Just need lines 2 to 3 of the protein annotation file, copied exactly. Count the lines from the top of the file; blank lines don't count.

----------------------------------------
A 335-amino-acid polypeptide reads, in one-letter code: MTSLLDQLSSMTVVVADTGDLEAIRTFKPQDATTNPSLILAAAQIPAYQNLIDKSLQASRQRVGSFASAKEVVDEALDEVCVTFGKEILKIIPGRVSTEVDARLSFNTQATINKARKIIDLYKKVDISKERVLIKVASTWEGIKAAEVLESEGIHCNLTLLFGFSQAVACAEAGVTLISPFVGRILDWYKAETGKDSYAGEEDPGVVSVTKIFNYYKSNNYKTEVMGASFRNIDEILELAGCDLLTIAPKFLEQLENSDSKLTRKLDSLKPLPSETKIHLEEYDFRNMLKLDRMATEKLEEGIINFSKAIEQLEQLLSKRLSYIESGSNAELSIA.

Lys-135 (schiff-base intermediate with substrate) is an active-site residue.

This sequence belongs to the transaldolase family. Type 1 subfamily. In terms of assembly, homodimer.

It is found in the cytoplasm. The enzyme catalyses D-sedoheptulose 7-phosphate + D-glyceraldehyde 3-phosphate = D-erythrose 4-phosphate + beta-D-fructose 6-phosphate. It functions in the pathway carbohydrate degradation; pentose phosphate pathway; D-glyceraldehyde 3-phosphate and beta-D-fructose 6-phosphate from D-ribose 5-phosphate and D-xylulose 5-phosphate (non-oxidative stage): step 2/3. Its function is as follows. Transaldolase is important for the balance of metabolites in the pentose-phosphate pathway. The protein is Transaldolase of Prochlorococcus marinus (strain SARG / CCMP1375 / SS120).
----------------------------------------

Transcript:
Lys-135 (schiff-base intermediate with substrate) is an active-site residue.

This sequence belongs to the transaldolase family. Type 1 subfamily. In terms of assembly, homodimer.